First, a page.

Hyperpat\’s HyperDay

SF, science, and daily living

A True Human Invariant

Posted by hyperpat on February 16, 2007

Every human culture and society has music. It seems to be hard-wired into the human brain, our genetic structure, and the human voicebox is one of the most remarkably versatile organs in nature. But why should this be so? What survival characteristics are enhanced by music, that it should be so deeply embedded? After all, it doesn’t seem to be helpful in putting food on the table (but see below), or building a shelter, or anything else you can directly point to and say “This helps us survive as a species”. Except perhaps courtship. Music can be used to communicate to others your availability and desirability as a mate, and is clearly used in this fashion in some other species. In fact, a large proportion of the songs that are produced deal directly with our mating desires.

But most people are not great singers or instrumentalists – and listening to some of the contestants on American Idol, I would think that some of the ‘singing’ done there would actively turn off any potential mate. Very few can write a song. If only a very small part of the population can produce, in one fashion or another, something pleasing enough to actively attract others, then it’s hard to see how music can strongly effect mating choices and thereby enhance survivability.

Perhaps we need to look at some of the other effects music has.

Now one characteristic of music is rhythm, and the typical frequency of rhythms present in almost all music is close to the normal human heart rate. Some studies have shown that the heart rate adjusts itself to be close to whatever the ‘beat’ of the music is. What most people consider to be ‘relaxing’ music has comparatively slow rhythms, similar to the heart rate when ‘at rest’. The converse is also true – music with accelerated rhythms produces a quickening in the heart rate. Right alongside the heart rate effect is the apparent effect on brain rhythms, which seems to follow a similar pattern (and leading to some claims that playing Mozart will increase your child’s intelligence).

One strong item which derives from this is the ‘synchronizing’ effect between the music and the actions of the person listening to it. People are not normally very good at accurately timing their actions – typical is perhaps getting within 10 – 20 milliseconds of when they wanted to do something – but when trying to, say, match the timing of words in a song, most people can get a lot more accurate, near 1 – 2 milliseconds. This might be a good ability to have! Especially when looked at in terms of a group of people. Imagine a group of hunters who need to coordinate their attack on a large animal. A song with a strong beat will allow these hunters to precisely time their actions, and be more successful in bringing down their prey. This accuracy in timing is apparently due to the ability of the brain to pre-process all the needed setup for the action before it actually needs to occur, based on the repetitive nature of the beat. So here is one benefit that can actually help us survive.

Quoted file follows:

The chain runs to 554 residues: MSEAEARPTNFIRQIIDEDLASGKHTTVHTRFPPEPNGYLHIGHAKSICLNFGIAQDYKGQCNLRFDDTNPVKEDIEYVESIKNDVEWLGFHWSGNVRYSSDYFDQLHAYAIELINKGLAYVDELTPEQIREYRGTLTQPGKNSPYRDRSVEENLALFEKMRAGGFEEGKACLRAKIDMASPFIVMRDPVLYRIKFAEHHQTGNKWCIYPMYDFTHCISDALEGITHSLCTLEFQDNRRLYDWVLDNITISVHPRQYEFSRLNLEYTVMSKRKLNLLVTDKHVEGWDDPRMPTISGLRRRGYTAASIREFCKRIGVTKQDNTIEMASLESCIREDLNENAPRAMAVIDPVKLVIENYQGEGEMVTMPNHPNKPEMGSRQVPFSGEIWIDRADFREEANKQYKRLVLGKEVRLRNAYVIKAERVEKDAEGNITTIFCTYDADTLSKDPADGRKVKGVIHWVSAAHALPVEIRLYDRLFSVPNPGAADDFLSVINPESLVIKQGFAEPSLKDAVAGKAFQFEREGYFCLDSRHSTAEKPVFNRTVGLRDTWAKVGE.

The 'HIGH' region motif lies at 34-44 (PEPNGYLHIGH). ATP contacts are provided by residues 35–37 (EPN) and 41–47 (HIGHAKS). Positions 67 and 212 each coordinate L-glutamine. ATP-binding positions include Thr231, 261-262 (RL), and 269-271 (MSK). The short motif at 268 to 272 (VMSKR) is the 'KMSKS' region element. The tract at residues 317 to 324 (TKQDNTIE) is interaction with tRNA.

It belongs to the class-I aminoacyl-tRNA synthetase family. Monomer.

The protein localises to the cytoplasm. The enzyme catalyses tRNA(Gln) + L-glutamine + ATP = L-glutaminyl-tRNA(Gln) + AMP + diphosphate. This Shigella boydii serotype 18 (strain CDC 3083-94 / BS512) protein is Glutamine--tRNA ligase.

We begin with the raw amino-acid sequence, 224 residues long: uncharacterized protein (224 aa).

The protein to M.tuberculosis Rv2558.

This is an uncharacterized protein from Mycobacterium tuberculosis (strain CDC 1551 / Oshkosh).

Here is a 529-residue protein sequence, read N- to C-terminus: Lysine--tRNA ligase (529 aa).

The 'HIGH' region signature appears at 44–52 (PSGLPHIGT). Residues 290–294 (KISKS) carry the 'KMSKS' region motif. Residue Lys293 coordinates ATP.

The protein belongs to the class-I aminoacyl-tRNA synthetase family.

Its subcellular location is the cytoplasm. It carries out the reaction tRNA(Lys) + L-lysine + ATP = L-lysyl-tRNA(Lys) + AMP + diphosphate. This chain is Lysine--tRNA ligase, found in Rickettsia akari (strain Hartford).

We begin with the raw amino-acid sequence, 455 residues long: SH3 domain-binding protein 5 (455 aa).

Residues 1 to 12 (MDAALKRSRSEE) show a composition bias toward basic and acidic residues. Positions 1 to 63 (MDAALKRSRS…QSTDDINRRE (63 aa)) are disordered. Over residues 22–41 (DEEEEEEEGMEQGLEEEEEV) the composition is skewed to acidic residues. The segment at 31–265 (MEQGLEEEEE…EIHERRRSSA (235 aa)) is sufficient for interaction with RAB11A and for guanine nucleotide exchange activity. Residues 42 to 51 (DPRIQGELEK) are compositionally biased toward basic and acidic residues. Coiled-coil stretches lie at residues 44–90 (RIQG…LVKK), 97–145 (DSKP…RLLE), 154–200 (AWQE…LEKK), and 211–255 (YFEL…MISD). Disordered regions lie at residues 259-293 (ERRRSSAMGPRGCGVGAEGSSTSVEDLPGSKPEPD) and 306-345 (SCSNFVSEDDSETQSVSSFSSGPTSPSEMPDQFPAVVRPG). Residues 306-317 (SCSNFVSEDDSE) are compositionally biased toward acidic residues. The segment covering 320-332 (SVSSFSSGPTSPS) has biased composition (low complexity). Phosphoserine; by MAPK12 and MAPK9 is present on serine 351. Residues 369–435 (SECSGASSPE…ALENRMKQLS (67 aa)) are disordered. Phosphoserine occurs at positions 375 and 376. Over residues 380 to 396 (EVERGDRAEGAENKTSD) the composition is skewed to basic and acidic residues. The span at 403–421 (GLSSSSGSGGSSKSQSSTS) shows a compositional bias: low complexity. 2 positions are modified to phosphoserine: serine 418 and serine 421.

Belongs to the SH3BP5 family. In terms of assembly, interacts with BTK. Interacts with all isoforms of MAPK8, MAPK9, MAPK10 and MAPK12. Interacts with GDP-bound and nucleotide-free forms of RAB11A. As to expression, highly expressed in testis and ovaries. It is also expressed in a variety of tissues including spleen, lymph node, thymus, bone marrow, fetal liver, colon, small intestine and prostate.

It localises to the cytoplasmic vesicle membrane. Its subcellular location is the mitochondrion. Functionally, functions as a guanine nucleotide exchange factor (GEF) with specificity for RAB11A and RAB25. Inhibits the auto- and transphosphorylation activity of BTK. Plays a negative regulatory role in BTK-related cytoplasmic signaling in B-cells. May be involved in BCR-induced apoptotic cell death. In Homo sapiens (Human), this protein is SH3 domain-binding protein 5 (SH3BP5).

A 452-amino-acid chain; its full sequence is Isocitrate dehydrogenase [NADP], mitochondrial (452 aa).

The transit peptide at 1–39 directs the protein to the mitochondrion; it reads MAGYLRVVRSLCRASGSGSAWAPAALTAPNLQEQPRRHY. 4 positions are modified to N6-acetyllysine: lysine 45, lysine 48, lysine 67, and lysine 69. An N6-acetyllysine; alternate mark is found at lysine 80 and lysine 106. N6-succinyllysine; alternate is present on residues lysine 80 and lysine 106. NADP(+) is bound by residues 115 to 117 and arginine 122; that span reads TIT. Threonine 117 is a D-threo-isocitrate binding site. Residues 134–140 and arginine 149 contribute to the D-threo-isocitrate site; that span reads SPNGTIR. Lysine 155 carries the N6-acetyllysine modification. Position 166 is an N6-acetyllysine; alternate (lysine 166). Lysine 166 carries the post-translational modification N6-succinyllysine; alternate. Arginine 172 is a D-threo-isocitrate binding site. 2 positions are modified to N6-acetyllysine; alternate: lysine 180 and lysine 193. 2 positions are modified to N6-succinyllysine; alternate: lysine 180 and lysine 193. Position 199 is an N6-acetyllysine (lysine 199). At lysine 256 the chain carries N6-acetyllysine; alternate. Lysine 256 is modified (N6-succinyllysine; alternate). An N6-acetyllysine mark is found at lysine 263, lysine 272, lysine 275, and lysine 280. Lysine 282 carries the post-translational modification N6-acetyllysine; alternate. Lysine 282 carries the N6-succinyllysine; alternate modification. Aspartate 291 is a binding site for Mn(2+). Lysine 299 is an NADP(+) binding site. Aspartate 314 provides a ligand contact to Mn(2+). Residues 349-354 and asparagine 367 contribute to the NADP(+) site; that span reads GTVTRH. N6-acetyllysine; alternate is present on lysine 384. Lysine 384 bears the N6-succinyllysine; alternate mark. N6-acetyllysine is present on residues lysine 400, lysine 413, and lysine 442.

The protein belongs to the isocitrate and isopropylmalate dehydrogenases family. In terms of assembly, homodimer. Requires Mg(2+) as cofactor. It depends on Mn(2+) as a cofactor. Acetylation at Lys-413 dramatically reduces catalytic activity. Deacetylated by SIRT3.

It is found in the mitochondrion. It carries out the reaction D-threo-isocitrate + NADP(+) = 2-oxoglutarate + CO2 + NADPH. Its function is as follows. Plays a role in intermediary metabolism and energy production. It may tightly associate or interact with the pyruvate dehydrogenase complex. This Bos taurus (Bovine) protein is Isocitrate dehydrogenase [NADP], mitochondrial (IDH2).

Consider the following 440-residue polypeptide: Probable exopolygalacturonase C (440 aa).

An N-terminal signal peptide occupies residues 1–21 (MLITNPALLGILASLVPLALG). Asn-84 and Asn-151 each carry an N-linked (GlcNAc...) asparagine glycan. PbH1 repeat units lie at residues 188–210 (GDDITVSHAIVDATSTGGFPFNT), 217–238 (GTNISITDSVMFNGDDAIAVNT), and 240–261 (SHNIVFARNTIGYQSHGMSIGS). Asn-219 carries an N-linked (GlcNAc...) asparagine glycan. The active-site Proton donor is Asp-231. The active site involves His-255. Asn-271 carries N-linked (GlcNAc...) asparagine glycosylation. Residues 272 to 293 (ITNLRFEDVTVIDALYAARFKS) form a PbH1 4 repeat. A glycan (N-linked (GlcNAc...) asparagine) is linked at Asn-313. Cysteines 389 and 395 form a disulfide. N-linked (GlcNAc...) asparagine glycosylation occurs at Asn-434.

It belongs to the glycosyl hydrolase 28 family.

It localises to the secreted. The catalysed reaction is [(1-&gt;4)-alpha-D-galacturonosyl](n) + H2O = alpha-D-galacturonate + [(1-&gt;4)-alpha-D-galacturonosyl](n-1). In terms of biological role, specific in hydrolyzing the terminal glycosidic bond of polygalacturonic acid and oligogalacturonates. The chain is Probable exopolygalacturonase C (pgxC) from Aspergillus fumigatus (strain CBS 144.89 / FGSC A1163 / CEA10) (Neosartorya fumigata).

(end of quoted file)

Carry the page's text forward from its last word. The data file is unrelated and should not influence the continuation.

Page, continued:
But music has a whole host of other effects on the human body, from skin galvanic levels to production of various hormones and other chemical facilitators. What survival attributes these effects have is not very clear. But apparently, over our long evolutionary course, these responses to rhythmically produced tones had some benefit to the individual’s ability to survive and propagate the trait.

But regardless of how it came to be, one of the strongest attributes of listening to music is pure pleasure, in some ways akin to a drug ‘high’ (possibly this effect is mediated by the same chemical ‘triggers’ in the brain). Music is addictive and (normally, when not played at 120 db) harmless, and I for one am very happy that today’s technology allows me to get my ‘fix’ almost anytime and anywhere I want.


4 Responses to “A True Human Invariant”

  1. caveblogem said

    I once had a history teacher who claimed that speech had developed from rhythmic chanting and such–things that would help people time their actions to work more effectively together, whether carrying something or moving a heavy object (or like your hunting example). He said that languages still adhered to various metrical devices up into the 1800s. So when we read Shakespeare in iambic pentameter, we are reading, more or less, one way that people communicated back then, rhythmically, musically.

    What sort of music do you listen to, Pat?

  2. hyperpat said

    Most of what I listen to is late sixties rock: Beatles, Bee Gees, Marianne Faithful, Mamas & Papas, Simon & Garfunkle, The Moody Blues, Pink Floyd, The Who, etc, plus some new age (Enya, Maire Brennan, Loreena McKinnitt), and the romantic classicists: Wagner, Litzt, Tchaikovsky, Rimsky Korsakov, Johann Strauss.

    While your teacher had a valid point about European languages, which certainly were rhythm based thoughout most of recorded history (and is one good reason for reading Shakespeare out loud), I don’t think the same is true for the various Oriental languages, which are more tonal based than rhythm.

  3. caveblogem said

    You have good taste in music, Hyperpat.

    I think you are right about some Asian languages, too, although my knowledge isn’t really sufficient to generalize much about it. I had a Japanese teacher (um, she was Japanese, but it was a history class, not Japanese) once tell me that speakers of Japanese do not stress syllables like European languages do. No wonder we have a difficult time pronouncing Japanese names (like Daisuke whats-his-name the new Red Sox pitcher). It’s a hard habit to overcome.

  4. caveblogem said

    Pat, check out this interesting post at one of the sites I have blogrolled: http://litlove.wordpress.com/2007/02/16/what-can-art-do-for-us/

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